All Whites coach Fritz Schmid has resigned after 16 months in the role.
NZF chief executive Andrew Pragnell wouldn't comment on Schmid's reasons for leaving.
"Fritz has announced his resignation today and we respect that and we accept it," he said.
"At the end of the day, he's made a really positive contribution to the organisation. His reasons are his, and we're pretty much focused on the future now.
"He's got some personal and professional considerations in the mix but those are confidential to him, and his call really."
Pragnell said reports that Schmid's relationship with NZF interim technical director Andy Boyens had been strained were not a factor.
"I don't believe so - the feedback I've generally been hearing from our national league clubs and our coaches in the community has been positive, and from staff as well."
Schmid said in a statement that he was "extremely grateful" for his experience at the helm of the All Whites.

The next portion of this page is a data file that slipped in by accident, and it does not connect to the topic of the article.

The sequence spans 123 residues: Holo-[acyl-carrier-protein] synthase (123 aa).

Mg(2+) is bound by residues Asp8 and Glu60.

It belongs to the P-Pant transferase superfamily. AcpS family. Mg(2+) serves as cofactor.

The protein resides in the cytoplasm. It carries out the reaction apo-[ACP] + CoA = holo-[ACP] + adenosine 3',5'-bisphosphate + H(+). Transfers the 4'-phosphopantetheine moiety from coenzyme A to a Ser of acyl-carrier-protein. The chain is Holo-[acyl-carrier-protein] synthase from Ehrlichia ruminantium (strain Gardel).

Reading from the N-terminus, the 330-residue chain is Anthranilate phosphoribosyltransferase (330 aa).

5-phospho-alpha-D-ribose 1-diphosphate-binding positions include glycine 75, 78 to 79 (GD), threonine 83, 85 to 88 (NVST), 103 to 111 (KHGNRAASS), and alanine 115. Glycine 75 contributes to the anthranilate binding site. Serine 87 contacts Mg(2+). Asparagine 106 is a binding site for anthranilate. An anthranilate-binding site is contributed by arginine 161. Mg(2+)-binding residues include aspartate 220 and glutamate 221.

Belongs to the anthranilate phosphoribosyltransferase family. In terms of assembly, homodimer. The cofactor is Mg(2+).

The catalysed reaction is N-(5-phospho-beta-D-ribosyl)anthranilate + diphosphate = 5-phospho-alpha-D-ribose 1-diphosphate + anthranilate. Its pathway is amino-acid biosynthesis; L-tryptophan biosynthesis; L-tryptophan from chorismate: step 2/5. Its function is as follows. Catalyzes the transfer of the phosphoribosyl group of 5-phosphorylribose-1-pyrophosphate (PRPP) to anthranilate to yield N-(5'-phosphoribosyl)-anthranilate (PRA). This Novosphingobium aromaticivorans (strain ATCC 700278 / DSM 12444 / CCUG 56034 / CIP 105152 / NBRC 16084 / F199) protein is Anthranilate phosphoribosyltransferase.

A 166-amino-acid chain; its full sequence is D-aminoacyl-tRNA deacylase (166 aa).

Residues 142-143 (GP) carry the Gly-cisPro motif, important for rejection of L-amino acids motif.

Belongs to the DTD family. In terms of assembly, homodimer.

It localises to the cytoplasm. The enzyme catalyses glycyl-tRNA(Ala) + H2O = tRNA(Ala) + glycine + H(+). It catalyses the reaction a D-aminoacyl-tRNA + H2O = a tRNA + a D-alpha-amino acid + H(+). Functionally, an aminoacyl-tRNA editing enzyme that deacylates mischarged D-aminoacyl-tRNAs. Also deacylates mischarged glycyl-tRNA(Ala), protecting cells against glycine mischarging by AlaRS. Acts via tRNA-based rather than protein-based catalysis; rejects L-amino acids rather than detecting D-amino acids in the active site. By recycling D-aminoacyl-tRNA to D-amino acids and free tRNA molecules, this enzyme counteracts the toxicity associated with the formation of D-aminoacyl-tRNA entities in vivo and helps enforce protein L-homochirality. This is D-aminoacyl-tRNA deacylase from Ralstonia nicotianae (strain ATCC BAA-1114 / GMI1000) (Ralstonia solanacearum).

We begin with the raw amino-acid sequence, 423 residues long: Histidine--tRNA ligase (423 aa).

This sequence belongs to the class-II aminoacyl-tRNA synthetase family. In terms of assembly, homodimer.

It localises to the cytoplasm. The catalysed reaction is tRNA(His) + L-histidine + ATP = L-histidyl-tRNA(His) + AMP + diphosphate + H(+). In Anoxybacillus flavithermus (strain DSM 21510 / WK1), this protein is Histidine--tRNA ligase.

"After careful reflection of my private and professional situation, I have decided to return to Switzerland," he said.
"I have met countless members of the New Zealand football community, who received me with great respect and true open-mindedness.
"I would like to thank all of them for their trust and support during my time at NZF. My special thanks goes to my coaching staff and, most of all, to our players: thank you for granting me the privilege of working with you.
"It's been an exciting time and a true experience on culture and values. I will always remain a loyal supporter of the All Whites."
The All Whites, who are ranked 119th in the world, are scheduled to play world No.32 Ireland in Dublin in November.
Pragnell said NZF would be looking domestically as well as internationally for Schmid's replacement.
"Certainly I hope there are a bunch of domestic candidates who put their hands up - it'll be real shame if we won't get that.
"Of course we'll get plenty of CVs from abroad as well. Actually, it's less important for me about where they come from, but more that ability to build culture and build consensus."